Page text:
2 September 2014

"Whatever I've Done, I Have To Remember"

Rowan Joffe's new film Before I Go to Sleep is a faithful adaptation of the S.J. Watson novel of the same name — it's a tense, taut psychological thriller that employs one of my favourite narrative devices: the unreliable narrator. Usually, though, unreliable narrators are trying to deceive their audience but in this case, Christine (Nicole Kidman) has "atypical psychogenic amnesia" and as such, she wakes up every morning with no clue who she is and no idea about anything that has happened in the 15 years since the accident that caused her memory loss. As a result, Before I Go to Sleep is a sort of hybrid of Groundhog Day and Memento.

Christine's husband Ben (Colin Firth) seems at first to have the patience of a saint. Each morning, he explains to Christine who she is, who he is and when they got married. He shows her a wall of photos and tells her where she can find everything. A few weeks earlier, and unbeknownst to Ben, Christine has started seeing a neurologist, Dr Nash (Mark Strong), who is trying to help her recover some of her short-term memory. He gives her a video camera and tells her to record messages to herself each time she manages to claw back a glimpse into her past, and then he calls her each morning to remind her to check out the camera so that she doesn't have to start from square one.

Christine starts to discover that Ben is hiding things from her. Why doesn't he want to talk about her accident, for instance, or about her friend Claire (Anne-Marie Duff)? Of course, the trouble is that Christine doesn't know if he really is keeping secrets for malicious reasons or because he can't face the pain — both his own and Christine's — of telling the same traumatic stories from scratch time and time again. In many ways, the audience is in a similar position: a lot of the time, we have no idea whether or not Ben is telling the truth.

Before I Go to Sleep is tightly edited, clocking in at just over 90 minutes, and it will keep you on the edge of your seat throughout, thanks to an ever-present, unsettling tension. In fact, some of the more excitable members of the audience at the preview screening I attended last night had trouble staying on their seat during some of the more violent moments. And there are a fair few shocks and violent moments, and enough twists and turns to keep those who haven't read the book guessing.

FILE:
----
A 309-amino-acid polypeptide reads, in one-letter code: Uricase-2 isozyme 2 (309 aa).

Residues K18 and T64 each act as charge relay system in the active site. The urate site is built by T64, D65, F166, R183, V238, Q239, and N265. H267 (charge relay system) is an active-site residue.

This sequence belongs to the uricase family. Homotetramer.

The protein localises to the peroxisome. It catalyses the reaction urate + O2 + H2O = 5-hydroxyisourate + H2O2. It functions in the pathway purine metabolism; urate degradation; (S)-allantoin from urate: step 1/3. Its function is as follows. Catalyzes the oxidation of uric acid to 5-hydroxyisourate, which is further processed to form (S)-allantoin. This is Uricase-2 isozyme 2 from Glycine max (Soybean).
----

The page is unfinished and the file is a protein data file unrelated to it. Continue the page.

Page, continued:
These things all make Before I Go to Sleep a decent, watchable thriller, but the performances elevate it into something more interesting. I don't always like Kidman's characters, but I think she was a good casting choice on this occasion. Christine is a role she often plays — the highly strung, fragile femme who is forced to draw on an inner strength she never knew she had. Firth, meanwhile, is getting very good at playing creepy, and it's impressive how his Ben switches from devastated, devoted husband to something that, in Christine's eyes, is highly sinister. Strong doesn't get as much screen time, but he's a nice contrast to Firth's character as the good doctor — or is he?

1 September 2014

Livin' in the Future

I've wanted to go a Secret Cinema events for yonks: what's not to like about a surprise movie screening in a secret location, with a troop of actors playing characters from the film and an assortment of other experiences relating to the film? Well, the price, for one thing: this summer's event cost £53 — a little more than your average multiplex ticket, even in London. And although the surprise is part of the fun, you would be disappointed if it turned out to be a film you didn't like or — worse — didn't know.


Sometimes, though, the film is announced when tickets go on sale and when I heard that this summer's film would be Back to the Future, I knew it was time to find out the secret. It turned out to be one of the biggest and most ambitious Secret Cinema experiences yet, with a replica of the town of Hill Valley being constructed in a site near the Olympic Park in Stratford. So ambitious, in fact, that the first few performances had to be cancelled because the organisers hadn't received full local-authority approval, but they soon got back on track.